C3MD’s latest Coffee & Collaboration on Stakeholder Orientation was a hit! We had a solid turn-out and a robust discussion about stakeholders in a business.
What is stakeholder orientation?
There were several good definitions, but essentially, stakeholder orientation describes a pattern of socially responsible values, decision making or behavior where businesses decide and act by including the interests of a variety of groups affected by the business’ decisions… not just shareholders
Our group’s conversation was full of stories, mindsets, strategies, and more relating to our relationships with our various stakeholders. Danielle Marshall, founder of Culture Principles, a racial equity, diversity, and inclusion consulting firm, eloquently shared her views of the stakeholder as a partner: “Whether any money is exchanging hands or otherwise, what I’m leading with lately is the idea of the value proposition. Why would you want to work with me? Why would you want to advance whatever our goals are? And is there something collective, or is it a one-way street? That feels really important to me because the other stakeholder group is the greater society. Whether it be my local community or the world at large, I’m working on behalf of something greater than any one entity, including myself.”
A rising tide lift all boats
Competitors came up as an interesting and important stakeholder. Competitors don’t necessarily have to be opponents. In fact, when they work together they can often find ways to make each business stronger and their market richer. They can work together, and sometimes they’re even good friends. Jules Shepard, CEO of gfJules, the #1 gluten free flour and baking mixes company in the US, shared a story about her competitor who is also a close friend of hers. Since the gluten free market is a niche with a very specialized customer, Shepard knows most of her competitors. She and this particular competitor help each other all the time, she said. When her business was going through a crisis, “she stepped up and volunteered to fulfill orders for me from her warehouse. They fulfilled all of her orders and all of my orders. You’d never think your closest competitor would do that. But we both have the vision of getting the best products to the most people in our food-allergic community. We’ve both subscribed to ‘rising tide lifts all boats’ kind of theory. That’s the way that we operate, which not everyone does. But for us, it works.”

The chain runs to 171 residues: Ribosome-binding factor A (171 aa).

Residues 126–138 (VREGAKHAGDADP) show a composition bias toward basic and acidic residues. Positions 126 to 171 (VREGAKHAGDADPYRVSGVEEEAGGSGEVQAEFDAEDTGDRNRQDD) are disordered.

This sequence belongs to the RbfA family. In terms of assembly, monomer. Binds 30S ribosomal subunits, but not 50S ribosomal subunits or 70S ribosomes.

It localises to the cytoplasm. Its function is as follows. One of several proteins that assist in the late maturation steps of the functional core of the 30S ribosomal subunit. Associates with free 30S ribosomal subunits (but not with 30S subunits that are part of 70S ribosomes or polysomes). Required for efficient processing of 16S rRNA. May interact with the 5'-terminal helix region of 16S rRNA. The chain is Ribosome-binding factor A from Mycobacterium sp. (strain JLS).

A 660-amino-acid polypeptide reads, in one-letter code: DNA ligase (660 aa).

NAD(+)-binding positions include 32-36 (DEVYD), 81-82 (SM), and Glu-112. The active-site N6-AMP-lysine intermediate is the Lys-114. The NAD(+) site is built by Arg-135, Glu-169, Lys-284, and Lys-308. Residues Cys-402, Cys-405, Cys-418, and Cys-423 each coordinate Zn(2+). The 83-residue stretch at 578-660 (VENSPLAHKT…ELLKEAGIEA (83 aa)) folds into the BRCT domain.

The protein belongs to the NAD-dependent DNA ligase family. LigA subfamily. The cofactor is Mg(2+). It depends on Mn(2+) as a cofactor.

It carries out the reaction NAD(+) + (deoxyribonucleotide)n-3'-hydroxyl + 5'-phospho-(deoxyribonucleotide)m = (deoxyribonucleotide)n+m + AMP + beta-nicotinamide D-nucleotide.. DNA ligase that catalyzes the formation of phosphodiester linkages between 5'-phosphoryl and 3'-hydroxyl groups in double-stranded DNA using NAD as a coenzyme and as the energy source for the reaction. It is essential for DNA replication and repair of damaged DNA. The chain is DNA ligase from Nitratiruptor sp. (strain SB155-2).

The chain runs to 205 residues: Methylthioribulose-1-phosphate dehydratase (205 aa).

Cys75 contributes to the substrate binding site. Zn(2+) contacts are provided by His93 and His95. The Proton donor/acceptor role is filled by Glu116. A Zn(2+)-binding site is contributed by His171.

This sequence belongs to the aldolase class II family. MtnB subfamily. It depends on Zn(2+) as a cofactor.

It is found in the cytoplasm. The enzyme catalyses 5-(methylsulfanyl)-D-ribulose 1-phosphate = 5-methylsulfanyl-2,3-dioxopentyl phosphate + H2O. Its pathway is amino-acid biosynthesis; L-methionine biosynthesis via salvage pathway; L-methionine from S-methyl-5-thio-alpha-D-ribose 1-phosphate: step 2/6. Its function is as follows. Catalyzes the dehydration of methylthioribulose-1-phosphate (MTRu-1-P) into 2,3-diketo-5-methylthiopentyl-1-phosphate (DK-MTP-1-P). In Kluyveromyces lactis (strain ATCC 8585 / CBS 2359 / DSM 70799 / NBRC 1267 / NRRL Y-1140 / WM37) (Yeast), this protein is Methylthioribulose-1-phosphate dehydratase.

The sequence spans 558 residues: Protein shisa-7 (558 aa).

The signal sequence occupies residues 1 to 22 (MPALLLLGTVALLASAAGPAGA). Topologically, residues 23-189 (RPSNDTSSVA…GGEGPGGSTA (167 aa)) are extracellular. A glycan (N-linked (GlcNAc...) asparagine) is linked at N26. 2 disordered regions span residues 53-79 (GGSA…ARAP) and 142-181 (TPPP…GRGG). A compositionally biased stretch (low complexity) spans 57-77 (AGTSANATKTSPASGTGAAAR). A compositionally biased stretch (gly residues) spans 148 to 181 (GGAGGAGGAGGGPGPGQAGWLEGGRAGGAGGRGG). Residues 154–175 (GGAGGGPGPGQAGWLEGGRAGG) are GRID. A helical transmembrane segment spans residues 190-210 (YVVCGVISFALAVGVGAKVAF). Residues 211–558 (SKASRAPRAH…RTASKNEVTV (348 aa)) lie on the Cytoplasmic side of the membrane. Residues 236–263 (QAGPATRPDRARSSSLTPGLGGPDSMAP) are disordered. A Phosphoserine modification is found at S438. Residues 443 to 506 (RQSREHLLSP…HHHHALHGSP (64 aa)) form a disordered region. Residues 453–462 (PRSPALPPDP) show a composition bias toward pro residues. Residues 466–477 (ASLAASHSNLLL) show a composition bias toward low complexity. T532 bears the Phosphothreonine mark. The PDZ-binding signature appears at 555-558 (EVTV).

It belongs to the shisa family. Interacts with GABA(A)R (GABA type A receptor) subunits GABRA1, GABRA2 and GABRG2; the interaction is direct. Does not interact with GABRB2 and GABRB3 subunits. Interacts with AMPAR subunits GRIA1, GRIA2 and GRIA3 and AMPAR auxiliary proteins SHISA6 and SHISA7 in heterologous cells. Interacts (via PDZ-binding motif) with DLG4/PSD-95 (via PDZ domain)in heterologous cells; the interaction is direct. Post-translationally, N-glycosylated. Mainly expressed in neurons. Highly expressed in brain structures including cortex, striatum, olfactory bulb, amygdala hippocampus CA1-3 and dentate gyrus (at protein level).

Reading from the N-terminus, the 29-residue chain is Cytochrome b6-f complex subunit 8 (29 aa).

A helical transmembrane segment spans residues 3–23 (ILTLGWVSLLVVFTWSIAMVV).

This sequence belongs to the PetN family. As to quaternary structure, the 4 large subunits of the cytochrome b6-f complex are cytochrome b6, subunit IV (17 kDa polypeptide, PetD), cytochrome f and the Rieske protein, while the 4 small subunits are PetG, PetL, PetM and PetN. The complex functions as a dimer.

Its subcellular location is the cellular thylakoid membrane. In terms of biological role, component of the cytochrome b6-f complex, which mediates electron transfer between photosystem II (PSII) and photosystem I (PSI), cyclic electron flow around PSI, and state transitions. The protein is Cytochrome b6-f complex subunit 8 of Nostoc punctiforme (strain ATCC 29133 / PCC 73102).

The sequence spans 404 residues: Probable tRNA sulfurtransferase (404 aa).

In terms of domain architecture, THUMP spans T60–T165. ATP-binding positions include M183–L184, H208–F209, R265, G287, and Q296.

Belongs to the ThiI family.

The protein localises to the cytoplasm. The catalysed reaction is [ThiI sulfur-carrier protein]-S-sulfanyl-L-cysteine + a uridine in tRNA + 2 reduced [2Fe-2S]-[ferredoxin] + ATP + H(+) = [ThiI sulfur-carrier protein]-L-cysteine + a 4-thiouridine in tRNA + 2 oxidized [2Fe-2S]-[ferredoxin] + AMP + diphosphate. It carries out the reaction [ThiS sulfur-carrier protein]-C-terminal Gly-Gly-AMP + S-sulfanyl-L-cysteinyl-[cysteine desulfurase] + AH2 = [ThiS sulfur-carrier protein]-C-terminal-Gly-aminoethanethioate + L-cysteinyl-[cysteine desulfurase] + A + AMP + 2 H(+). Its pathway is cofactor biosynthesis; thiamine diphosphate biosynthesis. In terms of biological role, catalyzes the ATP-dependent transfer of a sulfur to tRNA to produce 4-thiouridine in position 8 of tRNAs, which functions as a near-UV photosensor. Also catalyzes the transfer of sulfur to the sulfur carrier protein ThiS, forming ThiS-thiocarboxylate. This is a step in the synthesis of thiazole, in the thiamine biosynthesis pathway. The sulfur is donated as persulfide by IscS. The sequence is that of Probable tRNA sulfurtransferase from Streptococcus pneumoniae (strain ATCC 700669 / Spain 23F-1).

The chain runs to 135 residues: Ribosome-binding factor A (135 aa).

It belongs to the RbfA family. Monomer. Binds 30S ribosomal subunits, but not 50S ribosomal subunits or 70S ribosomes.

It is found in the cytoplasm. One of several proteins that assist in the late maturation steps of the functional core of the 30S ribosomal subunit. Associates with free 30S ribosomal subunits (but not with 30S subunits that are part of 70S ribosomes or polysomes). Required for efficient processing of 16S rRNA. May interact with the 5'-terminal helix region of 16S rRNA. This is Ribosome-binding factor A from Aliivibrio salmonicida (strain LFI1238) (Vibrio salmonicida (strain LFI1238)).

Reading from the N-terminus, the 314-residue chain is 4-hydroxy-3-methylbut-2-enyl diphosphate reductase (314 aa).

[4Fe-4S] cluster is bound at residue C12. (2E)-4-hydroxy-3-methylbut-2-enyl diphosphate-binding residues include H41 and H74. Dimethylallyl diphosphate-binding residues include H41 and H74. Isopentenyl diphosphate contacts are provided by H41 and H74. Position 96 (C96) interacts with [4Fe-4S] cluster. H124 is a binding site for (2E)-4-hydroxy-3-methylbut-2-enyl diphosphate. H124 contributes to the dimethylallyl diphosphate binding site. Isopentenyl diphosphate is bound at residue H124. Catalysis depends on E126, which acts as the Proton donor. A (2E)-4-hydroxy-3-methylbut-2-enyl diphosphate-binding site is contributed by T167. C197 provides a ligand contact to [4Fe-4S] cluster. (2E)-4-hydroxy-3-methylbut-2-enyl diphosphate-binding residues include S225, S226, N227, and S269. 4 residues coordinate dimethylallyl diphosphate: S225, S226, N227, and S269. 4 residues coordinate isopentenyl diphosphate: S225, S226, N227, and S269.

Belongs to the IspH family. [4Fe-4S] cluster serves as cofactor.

Thinking of competitors as stakeholders brought up some great discussion about why conscious capitalism exists. Small businesses need to thrive in order to create a diverse, exciting, and fulfilling marketplace for society. C3MD President Liz Richardson, co-owner of Indigo Ink Digital Printing, put it best: “the idea of big business taking over the world and losing the business diversity that has existed is terrifying to me. It’s not a world I want to live in. It’s hard to describe and talk to people about it, saying, ‘Imagine where all you have is Amazon and Walmart and Starbucks Coffee. That’s it. There’s nothing else because there’s no other small business that can thrive in this economy.’ What does that look like? Isn’t that very stale and sad? There’s just no life. I want to preserve and increase business diversity.”
If you missed this meeting check out the video for the full replay.
Interested in attending our next Coffee & Collaboration?
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